While visiting downtown Santa Fe, I saw this bearded gentleman vegging in the sun, barefoot. He reminded me of Rip Van Winkle! On another note, I apologize to my subscribers & readers for switching platforms on you. The past week I was busy transferring my photoblog from Pixelpost to WordPress and this may throw some of you off until I can find a way to redirect my old image links. I’ve also been a bit confused trying to get this new site up and running a bit. So expect some errors to occur and give me feedback if you have any useful advice. Again, I apologize for the trouble this switch may have generated but at least it shows my dedication to continue photoblogging. Pixelpost has not updated their software in over two years and this left me feeling vulnerable. I wanted a platform that was more dedicated and WordPress has always had a strong community backing it with plenty of plugins. So you’ll see this site improve vastly over the next few months. I also would like to thank, Photomo for the use of his base template to build this site upon. Thanks!

Richardson's Cash & Pawn, Gallup, New Mexico

Richardson's Cash & Pawn, Gallup, New Mexico
I don’t know whether a company like this is beneficial to Indian people (artisans, weavers, jewelers & such) or is more of an exploiter of Native culture? I’m not accusing them of such, but this isn’t even one of those questionable non-profit organizations “dedicated” to preserving Indian culture. When scrutinizing these companies that capitalize on Indian arts & crafts, you have to wonder just how much they contribute to the greater health of both native and non-native people in New Mexico, Arizona, etc? Maybe their appearance and existence is just the continuation of the same colonialism that subjugated and destroyed indigenous cultures in the wake of westward expansion? The hearsay is that Gallup is one of the most bigoted towns in New Mexico against Indians. The town itself is in close proximity to several native communities…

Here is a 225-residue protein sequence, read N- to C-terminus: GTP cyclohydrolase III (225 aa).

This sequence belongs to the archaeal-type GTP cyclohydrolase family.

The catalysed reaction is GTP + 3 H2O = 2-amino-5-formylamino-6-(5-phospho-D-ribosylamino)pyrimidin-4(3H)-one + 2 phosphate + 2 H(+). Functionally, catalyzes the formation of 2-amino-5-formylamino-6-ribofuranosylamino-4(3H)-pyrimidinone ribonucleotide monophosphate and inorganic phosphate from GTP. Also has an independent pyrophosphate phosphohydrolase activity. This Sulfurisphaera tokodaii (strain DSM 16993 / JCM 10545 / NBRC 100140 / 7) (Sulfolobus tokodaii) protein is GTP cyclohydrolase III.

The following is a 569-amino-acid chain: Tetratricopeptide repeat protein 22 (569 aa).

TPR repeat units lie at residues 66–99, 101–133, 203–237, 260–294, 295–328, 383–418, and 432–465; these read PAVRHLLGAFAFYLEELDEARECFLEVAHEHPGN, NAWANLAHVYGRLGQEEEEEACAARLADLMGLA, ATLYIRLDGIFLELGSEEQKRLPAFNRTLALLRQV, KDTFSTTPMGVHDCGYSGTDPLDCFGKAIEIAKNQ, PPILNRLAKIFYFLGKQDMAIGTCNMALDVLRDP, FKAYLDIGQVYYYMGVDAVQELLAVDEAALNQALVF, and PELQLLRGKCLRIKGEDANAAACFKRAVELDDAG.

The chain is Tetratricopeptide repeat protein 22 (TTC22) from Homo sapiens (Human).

Dumpters Behind a Hotel in Downtown Santa Fe

Dumpters Behind a Hotel in Downtown Santa Fe